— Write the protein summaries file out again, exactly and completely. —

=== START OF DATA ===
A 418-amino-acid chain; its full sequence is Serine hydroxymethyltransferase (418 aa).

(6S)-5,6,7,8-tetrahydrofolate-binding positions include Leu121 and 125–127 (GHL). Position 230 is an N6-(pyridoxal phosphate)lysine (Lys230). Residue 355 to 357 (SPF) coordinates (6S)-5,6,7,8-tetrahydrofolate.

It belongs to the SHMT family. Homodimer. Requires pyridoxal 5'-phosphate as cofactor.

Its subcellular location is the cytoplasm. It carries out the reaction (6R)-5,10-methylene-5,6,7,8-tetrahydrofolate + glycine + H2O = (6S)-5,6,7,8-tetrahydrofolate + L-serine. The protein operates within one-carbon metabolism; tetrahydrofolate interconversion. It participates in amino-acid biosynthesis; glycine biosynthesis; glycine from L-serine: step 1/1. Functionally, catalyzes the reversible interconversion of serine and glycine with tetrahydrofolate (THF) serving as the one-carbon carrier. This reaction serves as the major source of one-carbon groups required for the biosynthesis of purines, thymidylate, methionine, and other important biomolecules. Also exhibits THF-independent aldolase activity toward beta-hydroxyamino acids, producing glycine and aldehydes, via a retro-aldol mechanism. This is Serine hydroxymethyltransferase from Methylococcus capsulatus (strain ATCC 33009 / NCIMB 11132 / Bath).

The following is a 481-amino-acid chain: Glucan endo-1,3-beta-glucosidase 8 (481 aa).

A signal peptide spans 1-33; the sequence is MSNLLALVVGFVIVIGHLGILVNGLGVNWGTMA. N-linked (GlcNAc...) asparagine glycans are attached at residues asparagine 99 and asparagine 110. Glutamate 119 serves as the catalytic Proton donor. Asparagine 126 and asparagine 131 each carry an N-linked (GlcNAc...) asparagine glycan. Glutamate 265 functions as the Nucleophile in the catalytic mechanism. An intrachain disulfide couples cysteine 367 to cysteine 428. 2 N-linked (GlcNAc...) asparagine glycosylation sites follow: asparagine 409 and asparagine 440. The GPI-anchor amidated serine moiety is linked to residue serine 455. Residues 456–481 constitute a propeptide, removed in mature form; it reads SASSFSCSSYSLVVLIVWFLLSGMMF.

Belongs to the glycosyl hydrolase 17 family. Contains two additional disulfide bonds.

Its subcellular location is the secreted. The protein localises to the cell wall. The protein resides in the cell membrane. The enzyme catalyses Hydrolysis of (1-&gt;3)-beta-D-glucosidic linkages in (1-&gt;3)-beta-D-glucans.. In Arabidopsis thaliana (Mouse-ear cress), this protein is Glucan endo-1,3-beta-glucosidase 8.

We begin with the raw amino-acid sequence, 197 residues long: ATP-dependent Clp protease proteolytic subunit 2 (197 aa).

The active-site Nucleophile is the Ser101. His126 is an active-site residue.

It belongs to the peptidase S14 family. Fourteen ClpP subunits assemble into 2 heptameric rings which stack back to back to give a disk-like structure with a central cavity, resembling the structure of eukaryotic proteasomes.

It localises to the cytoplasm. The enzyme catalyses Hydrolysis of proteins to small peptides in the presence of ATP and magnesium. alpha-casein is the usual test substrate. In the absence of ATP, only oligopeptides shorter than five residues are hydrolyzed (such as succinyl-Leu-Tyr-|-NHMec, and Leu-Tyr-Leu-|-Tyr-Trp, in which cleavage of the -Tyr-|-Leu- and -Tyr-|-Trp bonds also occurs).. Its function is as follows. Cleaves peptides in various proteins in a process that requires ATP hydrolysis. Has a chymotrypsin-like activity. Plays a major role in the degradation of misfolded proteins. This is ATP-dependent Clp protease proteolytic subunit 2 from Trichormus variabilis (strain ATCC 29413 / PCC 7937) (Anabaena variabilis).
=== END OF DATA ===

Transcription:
A 418-amino-acid chain; its full sequence is Serine hydroxymethyltransferase (418 aa).

(6S)-5,6,7,8-tetrahydrofolate-binding positions include Leu121 and 125–127 (GHL). Position 230 is an N6-(pyridoxal phosphate)lysine (Lys230). Residue 355 to 357 (SPF) coordinates (6S)-5,6,7,8-tetrahydrofolate.

It belongs to the SHMT family. Homodimer. Requires pyridoxal 5'-phosphate as cofactor.

Its subcellular location is the cytoplasm. It carries out the reaction (6R)-5,10-methylene-5,6,7,8-tetrahydrofolate + glycine + H2O = (6S)-5,6,7,8-tetrahydrofolate + L-serine. The protein operates within one-carbon metabolism; tetrahydrofolate interconversion. It participates in amino-acid biosynthesis; glycine biosynthesis; glycine from L-serine: step 1/1. Functionally, catalyzes the reversible interconversion of serine and glycine with tetrahydrofolate (THF) serving as the one-carbon carrier. This reaction serves as the major source of one-carbon groups required for the biosynthesis of purines, thymidylate, methionine, and other important biomolecules. Also exhibits THF-independent aldolase activity toward beta-hydroxyamino acids, producing glycine and aldehydes, via a retro-aldol mechanism. This is Serine hydroxymethyltransferase from Methylococcus capsulatus (strain ATCC 33009 / NCIMB 11132 / Bath).

The following is a 481-amino-acid chain: Glucan endo-1,3-beta-glucosidase 8 (481 aa).

A signal peptide spans 1-33; the sequence is MSNLLALVVGFVIVIGHLGILVNGLGVNWGTMA. N-linked (GlcNAc...) asparagine glycans are attached at residues asparagine 99 and asparagine 110. Glutamate 119 serves as the catalytic Proton donor. Asparagine 126 and asparagine 131 each carry an N-linked (GlcNAc...) asparagine glycan. Glutamate 265 functions as the Nucleophile in the catalytic mechanism. An intrachain disulfide couples cysteine 367 to cysteine 428. 2 N-linked (GlcNAc...) asparagine glycosylation sites follow: asparagine 409 and asparagine 440. The GPI-anchor amidated serine moiety is linked to residue serine 455. Residues 456–481 constitute a propeptide, removed in mature form; it reads SASSFSCSSYSLVVLIVWFLLSGMMF.

Belongs to the glycosyl hydrolase 17 family. Contains two additional disulfide bonds.

Its subcellular location is the secreted. The protein localises to the cell wall. The protein resides in the cell membrane. The enzyme catalyses Hydrolysis of (1-&gt;3)-beta-D-glucosidic linkages in (1-&gt;3)-beta-D-glucans.. In Arabidopsis thaliana (Mouse-ear cress), this protein is Glucan endo-1,3-beta-glucosidase 8.

We begin with the raw amino-acid sequence, 197 residues long: ATP-dependent Clp protease proteolytic subunit 2 (197 aa).

The active-site Nucleophile is the Ser101. His126 is an active-site residue.

It belongs to the peptidase S14 family. Fourteen ClpP subunits assemble into 2 heptameric rings which stack back to back to give a disk-like structure with a central cavity, resembling the structure of eukaryotic proteasomes.

It localises to the cytoplasm. The enzyme catalyses Hydrolysis of proteins to small peptides in the presence of ATP and magnesium. alpha-casein is the usual test substrate. In the absence of ATP, only oligopeptides shorter than five residues are hydrolyzed (such as succinyl-Leu-Tyr-|-NHMec, and Leu-Tyr-Leu-|-Tyr-Trp, in which cleavage of the -Tyr-|-Leu- and -Tyr-|-Trp bonds also occurs).. Its function is as follows. Cleaves peptides in various proteins in a process that requires ATP hydrolysis. Has a chymotrypsin-like activity. Plays a major role in the degradation of misfolded proteins. This is ATP-dependent Clp protease proteolytic subunit 2 from Trichormus variabilis (strain ATCC 29413 / PCC 7937) (Anabaena variabilis).